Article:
The relevant genotypes of the bacterial strains used in this study are listed in Table 3. For overexpression of the ClyA protein, E. coli strains were transformed with plasmids encoding the clyA structural gene (e.g. pYMZ62 and pYMZ80). E. coli strains were grown aerobically, with vigorous shaking, at 37°C in Luria–Bertani (LB) broth or on LB broth solidified with 1.5% (w/v) agar. Blood agar plates consisted of 5% (v/v) horse erythrocytes solidified with 1% (w/v) Columbia agar base (Oxoid). Antibiotic selection was made using 50 μg ml−1 carbenicillin. The mollicutes (mycoplasma) Acholeplasma laidlawii, strain A-EF22, were grown in a lipid-depleted BSA/tryptose medium supplemented with (i) 75 μM myristic acid (14:0) plus 75 μM myristoleic acid (14:1c), (ii) 150 μM oleic acid (18:1c), or (iii) 150 μM 18:1c plus 20 or 50 μM cholesterol (all added from sterile ethanol stocks). The supplied fatty acids are covalently incorporated as acyl chains into the membrane lipids during growth, whereas cholesterol is passively taken up by the lipid bilayer of the cell depending upon growth medium concentrations. The size and morphology of A. laidlawii were observed using a Zeiss Standard WL phase-contrast microscope (magnification 1000×, numerical aperture 1.30), equipped with a movable eyepiece micrometer ruler (calibrated; Zeiss). Measurements of A. laidlawii cell diameters using this technique have been described previously (Wieslander et al., 1995).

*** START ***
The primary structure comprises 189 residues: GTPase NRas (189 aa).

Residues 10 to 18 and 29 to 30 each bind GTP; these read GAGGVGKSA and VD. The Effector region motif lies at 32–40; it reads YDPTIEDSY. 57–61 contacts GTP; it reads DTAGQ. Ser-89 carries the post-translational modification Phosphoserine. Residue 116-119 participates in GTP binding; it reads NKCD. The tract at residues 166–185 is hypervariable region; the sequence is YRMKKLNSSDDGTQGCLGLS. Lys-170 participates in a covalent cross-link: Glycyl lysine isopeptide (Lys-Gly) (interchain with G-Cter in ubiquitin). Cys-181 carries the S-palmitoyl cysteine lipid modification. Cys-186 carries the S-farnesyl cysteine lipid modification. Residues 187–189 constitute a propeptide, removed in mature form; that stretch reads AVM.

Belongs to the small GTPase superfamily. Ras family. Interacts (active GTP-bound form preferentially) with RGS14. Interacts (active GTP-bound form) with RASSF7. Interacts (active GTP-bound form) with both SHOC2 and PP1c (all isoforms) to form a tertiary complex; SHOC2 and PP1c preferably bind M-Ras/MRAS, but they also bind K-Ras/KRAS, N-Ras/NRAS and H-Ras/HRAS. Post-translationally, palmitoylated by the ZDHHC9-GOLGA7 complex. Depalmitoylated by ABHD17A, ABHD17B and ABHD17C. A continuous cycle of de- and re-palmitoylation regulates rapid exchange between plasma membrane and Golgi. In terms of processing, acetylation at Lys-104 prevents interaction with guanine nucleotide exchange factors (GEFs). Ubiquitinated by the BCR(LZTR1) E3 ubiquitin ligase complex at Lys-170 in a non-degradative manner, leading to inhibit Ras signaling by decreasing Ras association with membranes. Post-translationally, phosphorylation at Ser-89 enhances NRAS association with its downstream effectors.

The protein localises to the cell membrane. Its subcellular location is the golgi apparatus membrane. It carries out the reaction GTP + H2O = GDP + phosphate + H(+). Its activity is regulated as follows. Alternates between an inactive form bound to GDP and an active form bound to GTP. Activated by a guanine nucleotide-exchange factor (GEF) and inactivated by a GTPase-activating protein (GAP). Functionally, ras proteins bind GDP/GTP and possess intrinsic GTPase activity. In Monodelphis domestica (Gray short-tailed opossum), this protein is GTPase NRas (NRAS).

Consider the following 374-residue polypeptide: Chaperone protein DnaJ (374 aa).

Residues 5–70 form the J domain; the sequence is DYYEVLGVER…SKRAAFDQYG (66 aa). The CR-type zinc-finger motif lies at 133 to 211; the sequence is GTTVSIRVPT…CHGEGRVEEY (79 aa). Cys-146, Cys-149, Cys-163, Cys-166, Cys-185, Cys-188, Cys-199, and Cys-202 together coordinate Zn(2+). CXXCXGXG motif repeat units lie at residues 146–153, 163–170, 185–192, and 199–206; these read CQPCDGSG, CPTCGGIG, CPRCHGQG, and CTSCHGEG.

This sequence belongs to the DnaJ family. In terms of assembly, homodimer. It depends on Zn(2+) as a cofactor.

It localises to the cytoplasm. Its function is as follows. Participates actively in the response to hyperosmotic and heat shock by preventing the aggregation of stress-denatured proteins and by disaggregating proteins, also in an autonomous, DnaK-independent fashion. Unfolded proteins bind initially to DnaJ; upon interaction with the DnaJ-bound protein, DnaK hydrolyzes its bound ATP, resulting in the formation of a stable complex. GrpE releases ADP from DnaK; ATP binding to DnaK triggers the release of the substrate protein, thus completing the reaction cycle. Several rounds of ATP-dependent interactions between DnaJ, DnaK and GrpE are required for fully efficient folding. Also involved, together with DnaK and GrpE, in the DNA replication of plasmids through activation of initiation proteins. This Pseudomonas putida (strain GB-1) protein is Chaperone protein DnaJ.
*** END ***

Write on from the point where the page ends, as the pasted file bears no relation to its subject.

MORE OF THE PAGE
ClyA was purified from YMZ4/pYMZ80 at 4°C as follows: a 250 ml overnight culture was suspended in 10 ml of A50 buffer [50 mM tris-HCl, 1 mM EDTA, 50 mM (NH4)2SO4, 10% glycerol, 1 mM dithiothreitol (DTT), 0.1 mM phenylmethylsulphonyl fluoride, pH 8.0]. Three hundred microlitres of sonic extract was applied on a cylindrical 6% PAGE (60 mm length and 28 mm diameter) cast in a Model 491 Prep Cell (Bio-Rad), using the continuous buffer system of McLellan (1982) (50 mM Tris, 25 mM boric acid) at 300 V constant voltage. A flow of 80 μl min−1 was provided by the elution pump and, after 90 min, 125 fractions, each of 160 μl, were collected and further analysed on SDS–PAGE as described previously (Laemmli, 1970), and these fractions were then assayed for cytolytic activity. Silver staining and protein concentration determination were carried out using the Silver Stain Plus Kit and BCA microprotein assay (Bio-Rad) following the protocols of the manufacturer. Determination of the N-terminal sequence of ClyA protein preparations was achieved by automated Edman degradations. Samples were blotted onto filters essentially as described previously by Matsudaira (1987).